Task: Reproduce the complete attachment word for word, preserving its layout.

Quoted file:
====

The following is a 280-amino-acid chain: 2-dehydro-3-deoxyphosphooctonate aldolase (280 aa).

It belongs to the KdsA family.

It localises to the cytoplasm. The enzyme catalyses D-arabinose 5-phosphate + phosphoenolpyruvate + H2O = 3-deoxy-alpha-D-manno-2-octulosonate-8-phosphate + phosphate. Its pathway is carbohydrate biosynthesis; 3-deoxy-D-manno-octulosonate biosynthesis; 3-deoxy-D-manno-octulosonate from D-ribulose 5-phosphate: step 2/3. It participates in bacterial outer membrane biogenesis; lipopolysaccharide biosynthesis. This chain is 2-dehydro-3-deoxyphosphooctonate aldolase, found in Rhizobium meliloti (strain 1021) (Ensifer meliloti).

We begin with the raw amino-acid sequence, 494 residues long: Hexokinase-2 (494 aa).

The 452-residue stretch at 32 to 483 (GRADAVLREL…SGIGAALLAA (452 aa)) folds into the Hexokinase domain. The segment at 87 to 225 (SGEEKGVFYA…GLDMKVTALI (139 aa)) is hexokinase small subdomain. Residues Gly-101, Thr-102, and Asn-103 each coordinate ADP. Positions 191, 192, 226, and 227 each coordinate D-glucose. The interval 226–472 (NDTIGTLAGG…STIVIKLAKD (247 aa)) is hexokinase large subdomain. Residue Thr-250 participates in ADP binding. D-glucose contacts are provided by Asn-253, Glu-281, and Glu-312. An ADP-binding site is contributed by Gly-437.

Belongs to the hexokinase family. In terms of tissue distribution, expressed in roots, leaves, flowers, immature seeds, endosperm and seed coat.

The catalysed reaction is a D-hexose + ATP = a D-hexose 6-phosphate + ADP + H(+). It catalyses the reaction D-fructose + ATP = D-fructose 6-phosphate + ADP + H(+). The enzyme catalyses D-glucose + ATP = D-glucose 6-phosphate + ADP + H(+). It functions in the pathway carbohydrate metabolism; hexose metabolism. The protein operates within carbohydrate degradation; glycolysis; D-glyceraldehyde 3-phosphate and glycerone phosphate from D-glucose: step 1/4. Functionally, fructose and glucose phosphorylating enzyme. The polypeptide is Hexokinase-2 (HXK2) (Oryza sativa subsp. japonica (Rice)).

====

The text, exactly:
The following is a 280-amino-acid chain: 2-dehydro-3-deoxyphosphooctonate aldolase (280 aa).

It belongs to the KdsA family.

It localises to the cytoplasm. The enzyme catalyses D-arabinose 5-phosphate + phosphoenolpyruvate + H2O = 3-deoxy-alpha-D-manno-2-octulosonate-8-phosphate + phosphate. Its pathway is carbohydrate biosynthesis; 3-deoxy-D-manno-octulosonate biosynthesis; 3-deoxy-D-manno-octulosonate from D-ribulose 5-phosphate: step 2/3. It participates in bacterial outer membrane biogenesis; lipopolysaccharide biosynthesis. This chain is 2-dehydro-3-deoxyphosphooctonate aldolase, found in Rhizobium meliloti (strain 1021) (Ensifer meliloti).

We begin with the raw amino-acid sequence, 494 residues long: Hexokinase-2 (494 aa).

The 452-residue stretch at 32 to 483 (GRADAVLREL…SGIGAALLAA (452 aa)) folds into the Hexokinase domain. The segment at 87 to 225 (SGEEKGVFYA…GLDMKVTALI (139 aa)) is hexokinase small subdomain. Residues Gly-101, Thr-102, and Asn-103 each coordinate ADP. Positions 191, 192, 226, and 227 each coordinate D-glucose. The interval 226–472 (NDTIGTLAGG…STIVIKLAKD (247 aa)) is hexokinase large subdomain. Residue Thr-250 participates in ADP binding. D-glucose contacts are provided by Asn-253, Glu-281, and Glu-312. An ADP-binding site is contributed by Gly-437.

Belongs to the hexokinase family. In terms of tissue distribution, expressed in roots, leaves, flowers, immature seeds, endosperm and seed coat.

The catalysed reaction is a D-hexose + ATP = a D-hexose 6-phosphate + ADP + H(+). It catalyses the reaction D-fructose + ATP = D-fructose 6-phosphate + ADP + H(+). The enzyme catalyses D-glucose + ATP = D-glucose 6-phosphate + ADP + H(+). It functions in the pathway carbohydrate metabolism; hexose metabolism. The protein operates within carbohydrate degradation; glycolysis; D-glyceraldehyde 3-phosphate and glycerone phosphate from D-glucose: step 1/4. Functionally, fructose and glucose phosphorylating enzyme. The polypeptide is Hexokinase-2 (HXK2) (Oryza sativa subsp. japonica (Rice)).